U.S. Blood Supply Safe Despite COVID-19 Pandemic

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Each year, millions of Americans volunteer to donate units of blood to help patients who may need blood transfusions during surgeries or for treatment of diseases. Prospective blood donors routinely undergo a screening process to help ensure that infectious diseases are not spread through their blood donations. Results of a large study conducted by National Institutes of Health (NIH) scientists have found that, despite the COVID-19 pandemic, the screening process has ensured the safety of the nation’s blood supply. Results of the study were published May 27, 2021 in Transfusion.

SARS-CoV-2 is a respiratory virus that is primarily spread through the air when an infected person coughs or sneezes, releasing contaminated droplets that can then be breathed in by other people in the same area. While this is the primary way the virus is spread, the NIH researchers conducted a study to determine if SARS-CoV-2 could be found in the blood of healthy donors who had no symptoms of infection, and could potentially spread the virus to blood recipients.

Under current guidelines, blood donation center lab personnel do not test donated blood for the presence of SARS-CoV-2. Prospective blood donors are allowed to donate only if they have no COVID-19 symptoms and have not had an infection within the last 14 days. However, some people may have COVID-19 but show no symptoms, or may have recovered from COVID-19 but still have small amounts of the virus within their bodies. To determine if these scenarios would put the nation’s blood supply at risk, the NIH researchers began testing blood samples from various blood donation centers across the U.S.

For the study, researchers used very sensitive molecular tests (nucleic acid amplification tests) to detect the presence of SARS-CoV-2 genetic material (RNA) in nearly 18,000 pools of donated blood. The pooled donations came from over 250,000 single blood donations collected in six large U.S. metropolitan areas from March 2020 to September 2020.

Out of the thousands of pooled donations tested, just three returned positive results for the virus, and the amount of virus present was found to be at very low levels. Given these data, the researchers concluded that the chance that a transfusion recipient would receive blood with very low virus levels is about 1 in 100,000. The scientists further concluded that the risk of SARS-CoV-2 transmission through a blood transfusion is negligible compared to virus transmission through the air.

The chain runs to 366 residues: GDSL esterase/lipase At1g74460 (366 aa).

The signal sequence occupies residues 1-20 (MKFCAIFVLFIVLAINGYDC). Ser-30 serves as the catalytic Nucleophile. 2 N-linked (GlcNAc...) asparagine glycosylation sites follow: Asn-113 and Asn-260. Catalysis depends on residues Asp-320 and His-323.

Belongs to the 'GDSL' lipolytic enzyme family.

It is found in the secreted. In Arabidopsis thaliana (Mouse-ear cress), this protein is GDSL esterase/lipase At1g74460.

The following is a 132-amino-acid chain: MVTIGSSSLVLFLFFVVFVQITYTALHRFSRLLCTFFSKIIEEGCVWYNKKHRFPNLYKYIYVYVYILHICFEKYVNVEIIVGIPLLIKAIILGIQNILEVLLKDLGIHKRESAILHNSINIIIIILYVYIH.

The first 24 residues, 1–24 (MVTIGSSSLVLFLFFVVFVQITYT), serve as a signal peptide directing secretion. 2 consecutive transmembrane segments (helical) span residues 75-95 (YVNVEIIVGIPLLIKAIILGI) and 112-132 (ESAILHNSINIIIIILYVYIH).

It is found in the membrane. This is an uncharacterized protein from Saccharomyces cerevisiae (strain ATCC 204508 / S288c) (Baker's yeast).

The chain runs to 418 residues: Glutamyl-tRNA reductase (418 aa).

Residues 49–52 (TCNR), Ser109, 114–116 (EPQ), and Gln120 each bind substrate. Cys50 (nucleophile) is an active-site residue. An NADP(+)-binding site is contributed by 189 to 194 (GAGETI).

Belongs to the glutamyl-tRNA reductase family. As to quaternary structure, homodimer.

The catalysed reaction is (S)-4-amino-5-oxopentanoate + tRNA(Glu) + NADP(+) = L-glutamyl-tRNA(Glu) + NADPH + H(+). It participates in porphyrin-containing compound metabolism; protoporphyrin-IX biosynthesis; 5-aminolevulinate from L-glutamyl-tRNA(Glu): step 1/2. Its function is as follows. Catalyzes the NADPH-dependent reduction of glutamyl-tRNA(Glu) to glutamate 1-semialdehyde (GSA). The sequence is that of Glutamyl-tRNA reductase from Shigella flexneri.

These conclusions support the considerations from the U.S. Food and Drug Administration (FDA) on the eligibility of blood donors. The FDA has stated that “respiratory viruses, in general, are not known to be transmitted by blood transfusion. There have been no reported cases of transfusion-transmitted coronavirus, including SARS-CoV-2, worldwide.”

“This finding is good news for thousands of patients who may need a blood transfusion because of surgery or a disease that causes anemia, such as a rare blood-related condition or leukemia,” said Simone Glynn, MD, MPH, chief of NIH’s Blood Epidemiology and Clinical Therapeutics Branch in a press release.

Researchers in other countries around the world such as France, China, Pakistan and Korea have conducted similar studies and those results substantiate the U.S. findings. While SARS-CoV-2 was rarely found in donated blood, the level of virus present was very low and did not result in the spread of COVID-19.

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Sources and Resources


Bakkour S, et al. Minipool testing for SARS-CoV-2 RNA in United States blood donors. May 27, 2021. Accessed June 9, 2021 at https://doi.org/10.1111/trf.16511

(June 1, 2021) U.S. blood donations are safe under current COVID-19 screening guidelines. National Institutes of Health press release. Accessed June 9, 2021 at https://www.nih.gov/news-events/news-releases/us-blood-donations-are-safe-under-current-covid-19-screening-guidelines

(June 1, 2021) NIH Study: Current Donor Screening Practices Protect Blood Supply Against SARS-CoV-2. Accessed June 10, 2021 at https://www.aabb.org/news-resources/news/article/2021/06/01/nih-study-current-donor-screening-practices-protect-blood-supply-against-sars-cov-2

(January 19, 2021) Updated Information for Blood Establishments Regarding the COVID-19 Pandemic and Blood Donation. U.S. Food and Drug Administration. Accessed June 10, 2021 at https://www.fda.gov/vaccines-blood-biologics/safety-availability-biologics/updated-information-blood-establishments-regarding-covid-19-pandemic-and-blood-donation